What happens when Twitter takes down terrorism

Dr Suraj Lakhani’s research on the effectiveness of disrupting the online activities of terrorist and violent extremist groups is having an impact on international counter-terrorism policies.


Picture credit: Philipp Katzenberger @fantasyflip unsplash,com

From the Manchester Arena bombings of 2017, to the gunning down of worshippers at mosques in New Zealand in 2019, callous acts of terrorism continue to destroy lives and create fear across the globe.

While governments are constantly reviewing their counter-terrorism strategies to protect us from future atrocities, extremist organisations are turning to ever-more covert methods to recruit followers and pursue their agendas.  

Dr Suraj Lakhani, a Lecturer in Criminology and Sociology at the University of Sussex and director of the Sussex Terrorism and Extremist Network (STERN), has spent more than a decade looking into causes and consequences of radicalisation by Jihadist networks, including Islamic State (IS). In the past four years he has turned his attention to the online activity of IS and other pro-jihadist groups.

His interdisciplinary research, in collaboration with researchers in the Department of Informatics at Sussex, has helped to create a more targeted approach by the UK Government to disrupt violent extremism online. It has also increased awareness of how small and obscure digital media channels are now used by groups to spread hate and incite heinous acts.

“Social media is a powerful tool for terrorist organisations,” Lakhani says. “Platforms are used for recruitment, for attack planning, and for the dissemination of propaganda.

“By disrupting these groups and fragmenting them, you’re breaking up this core base. However, when they move to smaller sites, you can more easily lose track of what they are discussing and the propaganda they are disseminating.”

Effectiveness of disruption measures

In 2015, Twitter were made aware of how their platforms were being used by pro-IS users to recruit followers. The company eventually began removing posts and closing down accounts – and have continued to do so for many far-right, conspiracy and extremist networks.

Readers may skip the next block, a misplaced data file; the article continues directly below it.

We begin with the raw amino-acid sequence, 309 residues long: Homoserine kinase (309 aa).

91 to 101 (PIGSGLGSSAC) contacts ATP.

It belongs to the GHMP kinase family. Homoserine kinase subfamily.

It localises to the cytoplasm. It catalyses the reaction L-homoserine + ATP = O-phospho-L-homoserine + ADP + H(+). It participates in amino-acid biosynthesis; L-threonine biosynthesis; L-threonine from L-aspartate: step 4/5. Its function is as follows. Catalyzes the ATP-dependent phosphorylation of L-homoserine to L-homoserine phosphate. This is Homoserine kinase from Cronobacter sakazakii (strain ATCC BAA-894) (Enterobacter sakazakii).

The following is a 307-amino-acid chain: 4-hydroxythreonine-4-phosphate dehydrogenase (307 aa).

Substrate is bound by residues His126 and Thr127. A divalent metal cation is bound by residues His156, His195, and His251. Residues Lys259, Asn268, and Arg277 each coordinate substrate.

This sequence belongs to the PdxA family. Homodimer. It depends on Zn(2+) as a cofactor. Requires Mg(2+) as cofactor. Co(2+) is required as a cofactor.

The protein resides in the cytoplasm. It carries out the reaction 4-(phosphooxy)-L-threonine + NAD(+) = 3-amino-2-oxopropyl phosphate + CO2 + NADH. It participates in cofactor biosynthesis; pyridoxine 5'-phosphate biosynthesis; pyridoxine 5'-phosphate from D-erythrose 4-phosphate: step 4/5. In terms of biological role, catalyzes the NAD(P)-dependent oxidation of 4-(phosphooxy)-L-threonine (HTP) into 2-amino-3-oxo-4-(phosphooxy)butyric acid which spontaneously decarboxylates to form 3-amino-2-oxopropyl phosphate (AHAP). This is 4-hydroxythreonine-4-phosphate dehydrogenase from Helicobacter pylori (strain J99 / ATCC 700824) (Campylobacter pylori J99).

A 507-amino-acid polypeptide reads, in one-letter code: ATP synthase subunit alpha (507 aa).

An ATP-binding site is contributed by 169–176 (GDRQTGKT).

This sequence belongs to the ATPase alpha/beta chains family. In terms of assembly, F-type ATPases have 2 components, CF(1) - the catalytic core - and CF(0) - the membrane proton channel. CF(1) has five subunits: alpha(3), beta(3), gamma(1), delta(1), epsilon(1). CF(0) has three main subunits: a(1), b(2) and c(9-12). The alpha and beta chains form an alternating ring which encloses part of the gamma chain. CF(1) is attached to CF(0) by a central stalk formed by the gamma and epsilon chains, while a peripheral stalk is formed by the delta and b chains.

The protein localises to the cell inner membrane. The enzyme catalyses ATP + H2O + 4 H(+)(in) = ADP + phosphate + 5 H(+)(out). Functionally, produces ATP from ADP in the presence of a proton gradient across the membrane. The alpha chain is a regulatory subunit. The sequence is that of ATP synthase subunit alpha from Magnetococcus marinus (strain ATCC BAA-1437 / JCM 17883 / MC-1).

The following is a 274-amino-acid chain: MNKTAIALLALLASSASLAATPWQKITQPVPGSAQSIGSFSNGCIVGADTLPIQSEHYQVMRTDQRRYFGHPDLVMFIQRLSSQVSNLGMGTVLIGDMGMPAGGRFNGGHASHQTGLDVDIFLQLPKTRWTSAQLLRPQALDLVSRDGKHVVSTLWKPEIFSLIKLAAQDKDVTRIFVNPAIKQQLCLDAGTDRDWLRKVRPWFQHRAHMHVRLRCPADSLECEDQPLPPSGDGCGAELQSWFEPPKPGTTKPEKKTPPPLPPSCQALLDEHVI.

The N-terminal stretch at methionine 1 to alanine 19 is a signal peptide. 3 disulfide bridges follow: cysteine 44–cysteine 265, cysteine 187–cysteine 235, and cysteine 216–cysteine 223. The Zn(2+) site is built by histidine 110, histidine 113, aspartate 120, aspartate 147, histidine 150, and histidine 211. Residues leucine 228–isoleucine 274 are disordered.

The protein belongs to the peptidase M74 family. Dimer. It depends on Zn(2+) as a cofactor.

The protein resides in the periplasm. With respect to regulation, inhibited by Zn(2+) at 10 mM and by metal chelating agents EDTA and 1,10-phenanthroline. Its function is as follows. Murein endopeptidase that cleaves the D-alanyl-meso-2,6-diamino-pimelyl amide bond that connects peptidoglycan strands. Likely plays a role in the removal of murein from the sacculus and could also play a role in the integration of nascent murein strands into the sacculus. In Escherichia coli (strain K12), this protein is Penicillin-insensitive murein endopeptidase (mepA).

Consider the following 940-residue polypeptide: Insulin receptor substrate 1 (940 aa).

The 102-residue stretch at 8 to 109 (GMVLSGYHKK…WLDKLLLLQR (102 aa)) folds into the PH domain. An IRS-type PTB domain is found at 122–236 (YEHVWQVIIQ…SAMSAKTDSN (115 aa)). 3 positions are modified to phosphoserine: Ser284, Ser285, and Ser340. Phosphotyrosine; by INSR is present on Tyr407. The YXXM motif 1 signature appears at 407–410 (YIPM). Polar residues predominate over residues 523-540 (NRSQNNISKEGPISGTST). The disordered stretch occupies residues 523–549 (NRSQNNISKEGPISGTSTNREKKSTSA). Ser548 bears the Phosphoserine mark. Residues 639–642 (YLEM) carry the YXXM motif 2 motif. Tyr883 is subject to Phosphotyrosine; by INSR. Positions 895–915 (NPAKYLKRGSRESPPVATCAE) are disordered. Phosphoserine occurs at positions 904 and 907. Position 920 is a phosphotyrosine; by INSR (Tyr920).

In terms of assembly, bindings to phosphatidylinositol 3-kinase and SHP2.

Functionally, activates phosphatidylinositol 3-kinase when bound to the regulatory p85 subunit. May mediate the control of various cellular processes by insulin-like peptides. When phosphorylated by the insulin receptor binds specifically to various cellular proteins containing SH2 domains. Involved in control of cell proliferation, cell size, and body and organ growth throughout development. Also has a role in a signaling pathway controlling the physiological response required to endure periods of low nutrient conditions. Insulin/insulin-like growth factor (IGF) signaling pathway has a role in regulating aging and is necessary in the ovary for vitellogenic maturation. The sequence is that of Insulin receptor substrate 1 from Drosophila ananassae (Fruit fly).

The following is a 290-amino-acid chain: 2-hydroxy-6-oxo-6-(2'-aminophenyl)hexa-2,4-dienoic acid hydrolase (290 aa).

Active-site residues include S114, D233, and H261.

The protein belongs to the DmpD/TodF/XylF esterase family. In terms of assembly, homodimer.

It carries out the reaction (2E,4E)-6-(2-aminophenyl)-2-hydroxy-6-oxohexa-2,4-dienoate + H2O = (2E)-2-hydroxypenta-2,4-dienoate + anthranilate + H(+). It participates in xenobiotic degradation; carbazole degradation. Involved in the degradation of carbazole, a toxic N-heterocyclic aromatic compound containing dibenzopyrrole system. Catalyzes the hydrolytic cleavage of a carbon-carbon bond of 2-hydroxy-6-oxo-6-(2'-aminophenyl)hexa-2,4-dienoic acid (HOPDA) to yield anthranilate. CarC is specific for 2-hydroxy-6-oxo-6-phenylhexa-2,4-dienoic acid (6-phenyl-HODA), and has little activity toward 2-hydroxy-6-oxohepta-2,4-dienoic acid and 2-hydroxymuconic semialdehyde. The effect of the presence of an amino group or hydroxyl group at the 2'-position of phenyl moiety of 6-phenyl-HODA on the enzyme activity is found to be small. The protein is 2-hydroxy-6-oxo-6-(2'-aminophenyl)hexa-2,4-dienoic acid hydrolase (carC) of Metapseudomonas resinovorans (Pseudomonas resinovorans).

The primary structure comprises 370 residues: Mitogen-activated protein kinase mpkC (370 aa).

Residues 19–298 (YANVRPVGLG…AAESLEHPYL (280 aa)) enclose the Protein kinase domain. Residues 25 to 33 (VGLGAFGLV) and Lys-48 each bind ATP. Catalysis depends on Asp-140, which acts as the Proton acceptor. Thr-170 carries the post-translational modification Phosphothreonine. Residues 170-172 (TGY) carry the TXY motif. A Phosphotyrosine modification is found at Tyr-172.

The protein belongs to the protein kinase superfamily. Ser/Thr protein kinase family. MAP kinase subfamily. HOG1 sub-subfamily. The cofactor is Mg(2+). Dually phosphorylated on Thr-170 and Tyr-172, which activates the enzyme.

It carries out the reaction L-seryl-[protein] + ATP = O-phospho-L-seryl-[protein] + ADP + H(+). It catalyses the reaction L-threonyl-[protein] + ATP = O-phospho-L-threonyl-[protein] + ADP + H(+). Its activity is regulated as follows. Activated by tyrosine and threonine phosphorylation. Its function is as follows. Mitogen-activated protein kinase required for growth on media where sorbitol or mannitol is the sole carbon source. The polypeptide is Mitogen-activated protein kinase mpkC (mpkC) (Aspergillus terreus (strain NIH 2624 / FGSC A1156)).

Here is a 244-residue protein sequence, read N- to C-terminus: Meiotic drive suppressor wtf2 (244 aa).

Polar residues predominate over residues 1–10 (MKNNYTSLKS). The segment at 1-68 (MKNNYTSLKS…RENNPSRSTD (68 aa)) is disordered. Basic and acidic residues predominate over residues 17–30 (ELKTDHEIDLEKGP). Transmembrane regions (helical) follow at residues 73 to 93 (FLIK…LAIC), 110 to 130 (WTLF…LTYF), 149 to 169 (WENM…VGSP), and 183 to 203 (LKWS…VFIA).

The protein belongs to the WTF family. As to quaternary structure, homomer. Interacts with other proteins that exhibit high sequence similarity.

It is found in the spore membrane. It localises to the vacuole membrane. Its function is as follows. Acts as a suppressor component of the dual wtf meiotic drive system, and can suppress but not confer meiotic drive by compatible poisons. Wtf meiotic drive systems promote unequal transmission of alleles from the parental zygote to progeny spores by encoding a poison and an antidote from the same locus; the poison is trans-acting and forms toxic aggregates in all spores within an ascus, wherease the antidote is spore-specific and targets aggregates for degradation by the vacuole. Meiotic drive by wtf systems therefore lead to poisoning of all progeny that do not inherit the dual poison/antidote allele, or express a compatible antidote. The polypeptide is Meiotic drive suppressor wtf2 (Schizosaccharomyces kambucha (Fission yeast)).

Two years later, Lakhani led a consortium of academics from Sussex and from Dublin City University for a UK Home Office-funded project that analysed the effectiveness of these disruption measures.

Working with Sussex computer scientists Professors David Weir and Jeremy Reffin, and Professor Maura Conway at Dublin City University, Lakhani and his co-researchers were able to draw on mass data to check how much pro-IS content on Twitter was being removed.

“It was thanks to the fantastic software developed by David and Jeremy that we were able to do this,” says Lakhani, on using the Natural Language Processing (NLP) tools developed by the Text Analysis Group (TAG) Laboratory. “The more data we fed into the system, the more it became aware of what an IS account looked like. This was based on profile names, hash tags, and connections they might have to other known accounts. The system would then continually monitor those accounts and log when they were taken down.”

From the data, they saw that Twitter was more effective at shutting down IS accounts than other pro-jihadists groups, such as Hayat Tahir al-Sham (HTS), Ahrar al-Sham (AAS) and the Taliban.

Lakhani says: “It was evident that, while Twitter were disrupting IS because it was seen as posing the greatest threat, other groups continued to exploit the platform.”

The danger of echo chambers

A second project, also funded by the Home Office, built on the success of the first and looked at how these extremist groups were using Twitter to connect with other social media platforms  - both large (eg Facebook) and small and obscure (eg 8Chan, which was used by the Christchurch mosque mass murderer Brenton Tarrant to shockingly livestream his killing of 52 people).

Lakhani says: “The danger is that the more we disrupt organisations on big social media platforms, the more they go into echo chambers and onto more obscure platforms, where they are not being disrupted as much.”

The research demonstrated how smaller social media companies need to protect their platforms from being used by extremists, feeding into the important work being undertaken by organisations such as Tech Against Terrorism, and has been used to inform Home Office ministerial briefings to broaden the understanding of online extremism. The Home Office is now using this research to give guidance to internet companies in the UK and internationally on how to disrupt extremist activity on their sites.

Beyond the UK, the European Parliament Policy Department for Citizens’ Rights and Constitutional Affairs drew on the research for making recommendations in its ‘Countering Terrorist Narratives’ proposal, while the UN Security Council Counter Terrorism Committee also cited the research – notably drawing attention to the support smaller social media platforms needed to remove illegal content.

Lakhani, who intends to continue using the methodology to look at far-right extremism, says: “We must remain vigilant about any method extremist groups try to use to spread their propaganda. As we’ve seen, these organisations are astute about how they undertake various activities online.  But we also know that disrupting their online activities is one effective way to stop and hinder their plans, and ultimately save lives.”

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